Texas Band Teacher Gets 5 Years for Distributing Child Porn

abuse
AP/Matt Houston

A South Texas high school band teacher, who recently pleaded guilty to sharing child pornography online, will spend five years in federal prison.

Parker J. Pendergraph was sentenced Thursday for the distribution of child pornography. Visiting U.S. Circuit Judge Gregg Costa ordered him to serve five years in prison and then, eight years on supervised released upon completion of his prison term.

Pendergraph, 29, was an assistant band director at Carroll High School in the Corpus Christi Independent School District until his arrest in February when he was suspended. He also taught at two middle schools.

The U.S. Attorney’s Office for the Southern District of Texas said they opened an investigation in November 2017 when an electronic chatroom company named ChatStep notified the National Center for Missing and Exploited Children (NCMEC) that a known image of a sexually exploited child had been uploaded onto their Internet site. That photograph depicted a naked 14-year-old girl sitting on a chair with her genitalia exposed to the camera.

Authorities located the suspect by tracing the uploaded image of the minor to a specific IP address. It took them to a user known as “jack” which, in turn, led them to Pendergraph. Law enforcement obtained a search warrant for the suspect’s home, seizing several digital devices. On this equipment, investigators discovered around 900 other child porn-related images, of which 390 were child erotica.

During the investigation, police showed Pendergraph the image of the nude minor. He admitted to uploading it. The suspect also acknowledged he went to chat sites and wanted to “trade pictures of nude girls.” He then admitted to viewing pornographic images of children on his computer for almost one year. In March, Pendergraph formally pleaded guilty to the child porn charge.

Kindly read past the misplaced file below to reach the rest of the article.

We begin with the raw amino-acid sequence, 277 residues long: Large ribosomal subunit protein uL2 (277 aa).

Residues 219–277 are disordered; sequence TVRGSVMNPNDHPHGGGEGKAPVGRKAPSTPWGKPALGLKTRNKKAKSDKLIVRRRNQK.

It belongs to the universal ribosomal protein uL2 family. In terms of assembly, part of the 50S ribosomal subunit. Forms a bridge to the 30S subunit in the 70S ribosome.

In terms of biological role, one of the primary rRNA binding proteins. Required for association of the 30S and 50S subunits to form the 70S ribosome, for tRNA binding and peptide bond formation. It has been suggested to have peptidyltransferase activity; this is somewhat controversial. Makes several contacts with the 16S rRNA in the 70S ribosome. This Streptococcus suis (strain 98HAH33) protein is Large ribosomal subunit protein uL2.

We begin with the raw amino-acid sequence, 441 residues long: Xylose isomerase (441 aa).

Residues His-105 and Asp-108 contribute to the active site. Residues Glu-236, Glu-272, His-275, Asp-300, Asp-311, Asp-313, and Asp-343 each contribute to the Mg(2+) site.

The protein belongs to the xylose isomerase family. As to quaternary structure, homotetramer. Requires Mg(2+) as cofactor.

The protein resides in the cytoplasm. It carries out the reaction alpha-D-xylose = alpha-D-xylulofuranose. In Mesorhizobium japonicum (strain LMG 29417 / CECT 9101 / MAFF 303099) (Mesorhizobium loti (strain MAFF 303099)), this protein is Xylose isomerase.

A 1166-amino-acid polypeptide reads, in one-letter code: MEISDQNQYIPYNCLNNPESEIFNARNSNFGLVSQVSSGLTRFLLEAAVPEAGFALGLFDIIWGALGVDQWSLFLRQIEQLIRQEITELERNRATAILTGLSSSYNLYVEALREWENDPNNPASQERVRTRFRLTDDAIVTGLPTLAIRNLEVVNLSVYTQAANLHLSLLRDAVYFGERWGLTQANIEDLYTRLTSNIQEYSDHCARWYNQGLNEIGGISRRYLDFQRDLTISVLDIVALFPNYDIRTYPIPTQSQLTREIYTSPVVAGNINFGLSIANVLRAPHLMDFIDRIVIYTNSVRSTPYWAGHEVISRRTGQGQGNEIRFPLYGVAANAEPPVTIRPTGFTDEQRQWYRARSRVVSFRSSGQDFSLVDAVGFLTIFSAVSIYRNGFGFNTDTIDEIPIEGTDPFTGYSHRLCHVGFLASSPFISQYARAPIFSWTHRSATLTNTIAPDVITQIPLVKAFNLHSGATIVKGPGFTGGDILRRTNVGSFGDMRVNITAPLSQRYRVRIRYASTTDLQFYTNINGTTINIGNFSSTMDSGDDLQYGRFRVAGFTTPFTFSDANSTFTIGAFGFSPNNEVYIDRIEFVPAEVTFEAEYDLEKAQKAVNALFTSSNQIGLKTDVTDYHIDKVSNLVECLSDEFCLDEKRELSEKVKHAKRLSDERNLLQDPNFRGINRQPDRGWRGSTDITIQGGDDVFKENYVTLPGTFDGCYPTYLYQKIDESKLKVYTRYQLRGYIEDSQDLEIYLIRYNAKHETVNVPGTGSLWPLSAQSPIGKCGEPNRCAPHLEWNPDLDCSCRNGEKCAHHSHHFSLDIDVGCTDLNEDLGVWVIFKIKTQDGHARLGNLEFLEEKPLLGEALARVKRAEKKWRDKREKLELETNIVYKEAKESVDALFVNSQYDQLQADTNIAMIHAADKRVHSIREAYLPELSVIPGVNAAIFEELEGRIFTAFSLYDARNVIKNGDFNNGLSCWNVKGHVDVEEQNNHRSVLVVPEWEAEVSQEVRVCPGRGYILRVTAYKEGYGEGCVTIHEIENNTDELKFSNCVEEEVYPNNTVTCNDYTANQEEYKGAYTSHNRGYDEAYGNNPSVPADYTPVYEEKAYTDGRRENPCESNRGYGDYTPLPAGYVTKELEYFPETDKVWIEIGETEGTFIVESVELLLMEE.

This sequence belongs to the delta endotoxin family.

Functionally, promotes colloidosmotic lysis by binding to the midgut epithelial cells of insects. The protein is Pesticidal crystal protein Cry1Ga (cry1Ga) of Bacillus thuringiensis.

In the courtroom Thursday, Assistant U.S. Attorney Hugo Martinez noted the troubling reality of such a case given Pendergraph was an educator. “He placed himself around children who were the exact same age of the image he was looking at,” said Martinez.

One of Pendergraph’s attorneys, Scott Ellison, pointed out to the court that his client had no prior criminal history and cooperated with authorities throughout the investigation, according to the Caller-Times. Ultimately, the prosecution and defense agreed on a five year prison term. Ellison requested Pendergraph be sent to a prison where they offered residential sex offender treatment. Costa said he would recommend Pendergraph to a facility that had these rehabilitative services and work skills programs. He encouraged Pendergraph to take advantage of them.

Following his incarceration, Pendergraph will have to comply with numerous requirements designed to restrict his access to children and to the Internet. He also must register as a sex offender.

The Immigration and Customs Enforcement’s Homeland Security Investigations and the Corpus Christi Police Department’s – Internet Crimes Against Children Task Force – conducted the investigation with the assistance of NCMEC. This case was part of Project Safe Childhood, a nationwide initiative launched in May 2006 by the U.S. Department of Justice to combat the growing epidemic of child sexual exploitation and abuse. Led by United States Attorneys’ Offices and the Criminal Division’s Child Exploitation and Obscenity Section, Project Safe Childhood marshals federal, state, and local resources to locate, apprehend and prosecute individuals who sexually exploit children, and to identify and rescue victims.

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